|Publication number||US5590214 A|
|Application number||US 08/326,878|
|Publication date||Dec 31, 1996|
|Filing date||Oct 21, 1994|
|Priority date||Nov 12, 1993|
|Also published as||DE4439526A1, DE4439526C2|
|Publication number||08326878, 326878, US 5590214 A, US 5590214A, US-A-5590214, US5590214 A, US5590214A|
|Original Assignee||Nakamura; Hisatsugu|
|Export Citation||BiBTeX, EndNote, RefMan|
|Patent Citations (2), Non-Patent Citations (2), Referenced by (71), Classifications (14), Legal Events (3)|
|External Links: USPTO, USPTO Assignment, Espacenet|
1. Field of The Invention
This invention relates generally to speaker systems, and more particularly, to improved vertical array-type speaker systems.
2. Description of Related Art
In recent years various surround-sound speaker systems have come to be used for 3-dimensional reproduction of digitally recorded or broadcasted sound, (encoded with spatial data.) Clear natural surround-sound reproduction can only be obtained when the reproduced sound field is free from the effects of unwanted coloration, spurious lobal radiation, and unwanted, ceiling, floor and wall reflections.
The salient inherent features of arrayed column speakers have been exploited and improved in U.S. Pat. No. 4,553,628 and U.S. Pat. No. 4,969,196, however the low-efficiency of the direct radiating small diameter speaker units; in a single row array, led to experimentation with a double row. And subsequently resulted in the greatly improved, compact and highly efficient front-loaded vertically arrayed speaker system as described and claimed herein.
The speaker-device disclosed in U.S. Pat. No. 4,969,196 features the forming of a speaker and horn array in a baffle case. The positioning of the small diameter speakers as a closely spaced vertical array, provides a radiation pattern that is broad in the horizontal plane, whereas the pattern becomes sharp in the vertical plane, as the wave-length becomes shorter than the vertical length of the array. Mounting the direct-front-radiating speaker and backloading horn arrays in a back enclosing baffle-case permits easy stacking and serves to direct the back-side sound radiation of the arrays in a forward direction; in phase with the direct front radiation.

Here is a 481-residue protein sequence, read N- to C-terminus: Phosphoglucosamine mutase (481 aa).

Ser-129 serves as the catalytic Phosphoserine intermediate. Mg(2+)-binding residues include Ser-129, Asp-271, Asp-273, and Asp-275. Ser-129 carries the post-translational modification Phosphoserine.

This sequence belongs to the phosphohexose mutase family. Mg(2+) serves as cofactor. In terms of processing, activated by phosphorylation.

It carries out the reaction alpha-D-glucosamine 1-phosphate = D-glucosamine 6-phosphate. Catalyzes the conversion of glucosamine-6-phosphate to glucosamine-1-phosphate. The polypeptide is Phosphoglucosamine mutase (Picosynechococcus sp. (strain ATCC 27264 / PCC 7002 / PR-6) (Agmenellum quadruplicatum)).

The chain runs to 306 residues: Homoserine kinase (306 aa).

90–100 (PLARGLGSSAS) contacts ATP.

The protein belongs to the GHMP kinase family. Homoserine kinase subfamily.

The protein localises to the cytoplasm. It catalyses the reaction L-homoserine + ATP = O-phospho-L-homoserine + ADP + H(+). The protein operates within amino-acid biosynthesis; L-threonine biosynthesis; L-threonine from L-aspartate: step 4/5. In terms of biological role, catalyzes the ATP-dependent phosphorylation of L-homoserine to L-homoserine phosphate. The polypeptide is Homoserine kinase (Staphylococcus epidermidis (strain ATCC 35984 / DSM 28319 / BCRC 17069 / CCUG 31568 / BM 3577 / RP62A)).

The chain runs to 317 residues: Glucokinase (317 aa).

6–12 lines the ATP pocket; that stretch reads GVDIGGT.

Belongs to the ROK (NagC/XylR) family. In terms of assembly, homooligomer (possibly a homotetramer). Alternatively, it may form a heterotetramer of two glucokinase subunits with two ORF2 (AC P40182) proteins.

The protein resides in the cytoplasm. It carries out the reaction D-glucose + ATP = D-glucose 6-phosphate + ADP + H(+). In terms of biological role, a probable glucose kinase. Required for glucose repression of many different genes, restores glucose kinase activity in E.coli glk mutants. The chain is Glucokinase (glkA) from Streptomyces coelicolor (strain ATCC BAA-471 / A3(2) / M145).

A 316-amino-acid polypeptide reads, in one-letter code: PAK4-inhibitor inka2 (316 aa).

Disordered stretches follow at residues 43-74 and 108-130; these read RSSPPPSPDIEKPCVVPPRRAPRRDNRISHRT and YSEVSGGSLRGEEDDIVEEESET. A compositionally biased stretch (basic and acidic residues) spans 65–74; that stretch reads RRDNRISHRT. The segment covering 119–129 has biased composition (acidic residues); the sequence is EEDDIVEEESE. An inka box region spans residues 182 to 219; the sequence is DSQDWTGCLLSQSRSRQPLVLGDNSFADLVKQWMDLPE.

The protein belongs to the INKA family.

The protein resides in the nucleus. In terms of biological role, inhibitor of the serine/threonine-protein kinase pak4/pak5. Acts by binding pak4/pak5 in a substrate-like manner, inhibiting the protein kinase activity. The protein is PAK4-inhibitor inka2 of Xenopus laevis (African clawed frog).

U.S. Pat. No. 4,969,196 teaches side-by-side placement of the speaker device to obtain a double row of arrayed-speakers. The problem of "horizontal confinement of the radiated sound", led to experiments with "directional front baffling." Experimentation led to a baffle-angle of 90 degrees, then to much smaller angles. A tremendous gain in efficiency as compression-driver action took-over was proved, and further research into multiple-arrayed boards, and directional-baffling boards resulted in the front loaded vertical array speaker concept which is claimed and described in this application.